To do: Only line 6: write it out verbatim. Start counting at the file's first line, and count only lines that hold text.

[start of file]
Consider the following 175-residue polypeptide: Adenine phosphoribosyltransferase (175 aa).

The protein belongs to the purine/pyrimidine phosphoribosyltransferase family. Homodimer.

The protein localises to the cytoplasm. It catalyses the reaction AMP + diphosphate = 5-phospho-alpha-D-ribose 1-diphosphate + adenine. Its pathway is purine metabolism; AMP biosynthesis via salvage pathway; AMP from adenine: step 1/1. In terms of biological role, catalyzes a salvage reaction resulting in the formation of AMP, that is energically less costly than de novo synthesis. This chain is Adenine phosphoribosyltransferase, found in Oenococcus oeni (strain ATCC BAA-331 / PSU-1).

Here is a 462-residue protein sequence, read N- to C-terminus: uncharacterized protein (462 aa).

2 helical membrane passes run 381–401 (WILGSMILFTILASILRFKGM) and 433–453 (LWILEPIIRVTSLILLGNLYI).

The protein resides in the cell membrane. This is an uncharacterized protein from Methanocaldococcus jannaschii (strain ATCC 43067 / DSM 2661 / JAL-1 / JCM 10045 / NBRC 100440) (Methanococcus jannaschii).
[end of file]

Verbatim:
The protein resides in the cell membrane. This is an uncharacterized protein from Methanocaldococcus jannaschii (strain ATCC 43067 / DSM 2661 / JAL-1 / JCM 10045 / NBRC 100440) (Methanococcus jannaschii).